© 2022 | WUWF Public Media
11000 University Parkway
Pensacola, FL 32514
850 474-2787
NPR for Florida's Great Northwest
Play Live Radio
Next Up:
0:00
0:00
Available On Air Stations

William Shatner boldly went into space for real. Here's what he saw

Canadian actor William Shatner, who became a cultural icon for his portrayal of Captain James T. Kirk in the Star Trek franchise, speaks from the stage at the second edition of the multi-genre entertainment comic and fan convention 'Comic Con Africa' in Johannesburg on September 21, 2019.
Michele Spatari
/
AFP via Getty Images
Canadian actor William Shatner, who became a cultural icon for his portrayal of Captain James T. Kirk in the Star Trek franchise, speaks from the stage at the second edition of the multi-genre entertainment comic and fan convention 'Comic Con Africa' in Johannesburg on September 21, 2019.

Updated October 13, 2021 at 10:01 AM ET

The man who first played the space-traveling Captain Kirk in the Star Trek franchise is preparing to actually visit the edge of space for the first time on Wednesday.

Actor and director William Shatner is one of four people slated to blast off in the space company Blue Origin's latest rocket launch, which is scheduled to lift off this morning.

This 1988 file photo shows William Shatner dressed as Capt. James T. Kirk at a photo opportunity promoting the Paramount Studios film "Star Trek V: The Final Frontier."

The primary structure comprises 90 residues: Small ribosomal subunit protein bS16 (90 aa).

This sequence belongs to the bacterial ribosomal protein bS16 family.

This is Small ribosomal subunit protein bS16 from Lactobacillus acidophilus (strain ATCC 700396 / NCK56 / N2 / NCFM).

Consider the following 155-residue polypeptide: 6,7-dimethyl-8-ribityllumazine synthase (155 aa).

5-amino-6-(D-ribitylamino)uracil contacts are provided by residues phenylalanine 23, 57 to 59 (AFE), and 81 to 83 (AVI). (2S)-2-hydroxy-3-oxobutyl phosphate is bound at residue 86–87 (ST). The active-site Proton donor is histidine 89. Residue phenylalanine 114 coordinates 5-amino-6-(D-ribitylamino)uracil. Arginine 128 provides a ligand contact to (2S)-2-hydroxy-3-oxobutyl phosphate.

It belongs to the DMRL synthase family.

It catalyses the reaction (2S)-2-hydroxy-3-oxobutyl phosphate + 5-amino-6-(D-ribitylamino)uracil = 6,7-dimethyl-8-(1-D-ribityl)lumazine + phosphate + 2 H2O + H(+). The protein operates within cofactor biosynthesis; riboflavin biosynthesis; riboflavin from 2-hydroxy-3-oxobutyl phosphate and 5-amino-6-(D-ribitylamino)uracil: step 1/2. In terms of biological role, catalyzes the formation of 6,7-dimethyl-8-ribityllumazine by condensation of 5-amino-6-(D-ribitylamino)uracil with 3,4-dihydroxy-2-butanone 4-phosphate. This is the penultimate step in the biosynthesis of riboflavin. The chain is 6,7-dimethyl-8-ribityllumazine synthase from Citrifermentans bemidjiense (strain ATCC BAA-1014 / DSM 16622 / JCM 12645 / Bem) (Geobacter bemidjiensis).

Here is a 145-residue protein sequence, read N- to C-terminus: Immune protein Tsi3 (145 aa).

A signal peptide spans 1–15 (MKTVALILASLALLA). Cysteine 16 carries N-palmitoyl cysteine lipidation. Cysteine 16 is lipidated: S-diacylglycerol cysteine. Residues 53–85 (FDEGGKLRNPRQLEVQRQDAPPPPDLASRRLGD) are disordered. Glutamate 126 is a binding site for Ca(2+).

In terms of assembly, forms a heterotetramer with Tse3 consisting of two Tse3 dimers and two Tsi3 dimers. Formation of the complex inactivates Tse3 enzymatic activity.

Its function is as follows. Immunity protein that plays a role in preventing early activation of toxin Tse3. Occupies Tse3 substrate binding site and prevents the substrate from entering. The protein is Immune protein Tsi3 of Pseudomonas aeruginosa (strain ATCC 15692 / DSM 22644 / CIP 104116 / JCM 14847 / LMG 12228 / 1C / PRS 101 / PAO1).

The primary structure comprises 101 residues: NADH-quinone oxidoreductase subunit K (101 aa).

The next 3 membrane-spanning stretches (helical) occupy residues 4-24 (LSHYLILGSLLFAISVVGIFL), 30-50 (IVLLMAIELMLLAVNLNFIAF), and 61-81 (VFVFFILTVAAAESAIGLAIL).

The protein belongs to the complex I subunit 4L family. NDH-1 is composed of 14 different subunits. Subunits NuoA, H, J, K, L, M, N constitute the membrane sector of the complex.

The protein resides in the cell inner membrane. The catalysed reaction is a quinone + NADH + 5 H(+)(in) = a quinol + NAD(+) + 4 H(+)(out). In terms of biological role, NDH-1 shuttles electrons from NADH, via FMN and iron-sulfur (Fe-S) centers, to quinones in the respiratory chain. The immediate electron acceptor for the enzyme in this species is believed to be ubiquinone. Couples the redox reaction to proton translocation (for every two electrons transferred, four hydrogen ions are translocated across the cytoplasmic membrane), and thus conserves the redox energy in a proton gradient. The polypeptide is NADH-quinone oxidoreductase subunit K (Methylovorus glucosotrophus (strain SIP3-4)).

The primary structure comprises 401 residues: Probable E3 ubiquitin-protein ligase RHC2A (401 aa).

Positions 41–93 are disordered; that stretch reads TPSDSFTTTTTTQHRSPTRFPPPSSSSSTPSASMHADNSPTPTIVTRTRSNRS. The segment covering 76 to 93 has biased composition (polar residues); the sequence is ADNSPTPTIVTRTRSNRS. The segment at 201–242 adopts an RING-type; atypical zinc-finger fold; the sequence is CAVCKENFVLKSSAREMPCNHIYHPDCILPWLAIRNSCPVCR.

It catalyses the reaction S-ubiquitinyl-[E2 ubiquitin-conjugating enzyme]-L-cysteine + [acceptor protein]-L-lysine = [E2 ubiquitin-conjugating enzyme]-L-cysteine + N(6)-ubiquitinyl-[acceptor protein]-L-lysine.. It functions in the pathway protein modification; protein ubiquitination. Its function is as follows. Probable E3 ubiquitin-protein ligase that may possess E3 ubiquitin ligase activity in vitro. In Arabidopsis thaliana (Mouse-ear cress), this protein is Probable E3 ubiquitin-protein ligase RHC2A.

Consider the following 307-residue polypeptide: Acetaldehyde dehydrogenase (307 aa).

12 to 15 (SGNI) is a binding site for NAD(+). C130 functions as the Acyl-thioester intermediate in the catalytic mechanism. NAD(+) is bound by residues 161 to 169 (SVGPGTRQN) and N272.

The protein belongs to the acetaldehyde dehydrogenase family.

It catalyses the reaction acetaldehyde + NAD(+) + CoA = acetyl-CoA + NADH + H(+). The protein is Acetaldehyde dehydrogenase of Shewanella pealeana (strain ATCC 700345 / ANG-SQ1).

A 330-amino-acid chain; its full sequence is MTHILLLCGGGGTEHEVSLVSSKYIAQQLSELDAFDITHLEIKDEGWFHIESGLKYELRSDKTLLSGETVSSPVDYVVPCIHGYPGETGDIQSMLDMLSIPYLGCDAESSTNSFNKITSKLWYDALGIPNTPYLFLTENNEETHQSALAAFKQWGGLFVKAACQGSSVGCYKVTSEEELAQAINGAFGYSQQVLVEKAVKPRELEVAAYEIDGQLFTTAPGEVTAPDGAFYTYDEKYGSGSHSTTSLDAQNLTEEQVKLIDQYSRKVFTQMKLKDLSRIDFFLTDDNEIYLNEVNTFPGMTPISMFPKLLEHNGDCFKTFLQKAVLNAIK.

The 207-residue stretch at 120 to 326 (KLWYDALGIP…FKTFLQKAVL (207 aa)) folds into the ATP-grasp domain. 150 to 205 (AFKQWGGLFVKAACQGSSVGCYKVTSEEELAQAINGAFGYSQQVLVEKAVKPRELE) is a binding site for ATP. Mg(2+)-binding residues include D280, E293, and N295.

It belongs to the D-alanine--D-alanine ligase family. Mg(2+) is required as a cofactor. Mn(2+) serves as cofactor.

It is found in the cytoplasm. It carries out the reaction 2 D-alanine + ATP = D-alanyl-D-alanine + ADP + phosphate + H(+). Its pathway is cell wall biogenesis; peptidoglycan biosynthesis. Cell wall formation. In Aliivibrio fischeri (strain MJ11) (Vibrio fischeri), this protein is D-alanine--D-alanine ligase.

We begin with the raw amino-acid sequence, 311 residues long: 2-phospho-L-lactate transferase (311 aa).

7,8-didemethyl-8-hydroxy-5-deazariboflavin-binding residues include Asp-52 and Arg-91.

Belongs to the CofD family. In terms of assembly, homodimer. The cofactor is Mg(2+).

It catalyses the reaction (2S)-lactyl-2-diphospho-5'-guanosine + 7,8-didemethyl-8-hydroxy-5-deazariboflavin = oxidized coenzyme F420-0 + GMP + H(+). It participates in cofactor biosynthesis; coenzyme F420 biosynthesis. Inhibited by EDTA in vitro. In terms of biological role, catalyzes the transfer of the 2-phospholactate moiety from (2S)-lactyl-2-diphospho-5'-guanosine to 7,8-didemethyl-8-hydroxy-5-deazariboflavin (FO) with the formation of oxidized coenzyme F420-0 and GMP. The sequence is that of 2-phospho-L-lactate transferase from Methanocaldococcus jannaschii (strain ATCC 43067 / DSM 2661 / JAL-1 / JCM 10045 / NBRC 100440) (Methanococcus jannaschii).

Bob Galbraith / AP
/
AP
This 1988 file photo shows William Shatner dressed as Capt. James T. Kirk at a photo opportunity promoting the Paramount Studios film "Star Trek V: The Final Frontier."

"I'm going up into space. I don't know how many people who can say that," Shatner said in a promotional video tweeted by Blue Origin.

"And it looks like there's a great deal of curiosity about this fictional character, Captain Kirk, going into space. So let's go along with it and enjoy the ride," he added.

At age 90, Shatner will become the oldest person to fly into space.

The rocket, New Shepard, is named after American astronaut Alan Shepard.

The four passengers — there is no pilot onboard — will be in the air for 11 minutes and will experience weightlessness for part of the journey.

Blue Origin, which is owned by billionaire Amazon founder Jeff Bezos, launched its first human spaceflight in July, with Bezos and three others onboard.

Copyright 2021 NPR. To see more, visit https://www.npr.org.